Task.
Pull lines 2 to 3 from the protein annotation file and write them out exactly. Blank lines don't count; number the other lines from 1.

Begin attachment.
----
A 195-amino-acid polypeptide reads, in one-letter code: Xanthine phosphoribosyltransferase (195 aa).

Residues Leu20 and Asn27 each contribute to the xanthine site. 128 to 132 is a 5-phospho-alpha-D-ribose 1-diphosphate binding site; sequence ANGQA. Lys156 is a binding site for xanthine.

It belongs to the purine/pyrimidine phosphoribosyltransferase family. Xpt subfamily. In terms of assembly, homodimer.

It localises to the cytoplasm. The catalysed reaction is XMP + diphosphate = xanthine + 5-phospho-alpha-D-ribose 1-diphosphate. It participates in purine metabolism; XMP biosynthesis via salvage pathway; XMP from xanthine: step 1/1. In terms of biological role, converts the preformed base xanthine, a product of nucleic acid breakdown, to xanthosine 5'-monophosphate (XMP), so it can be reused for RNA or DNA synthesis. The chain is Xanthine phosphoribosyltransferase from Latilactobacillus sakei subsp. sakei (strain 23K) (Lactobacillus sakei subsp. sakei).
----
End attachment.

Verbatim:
Residues Leu20 and Asn27 each contribute to the xanthine site. 128 to 132 is a 5-phospho-alpha-D-ribose 1-diphosphate binding site; sequence ANGQA. Lys156 is a binding site for xanthine.

It belongs to the purine/pyrimidine phosphoribosyltransferase family. Xpt subfamily. In terms of assembly, homodimer.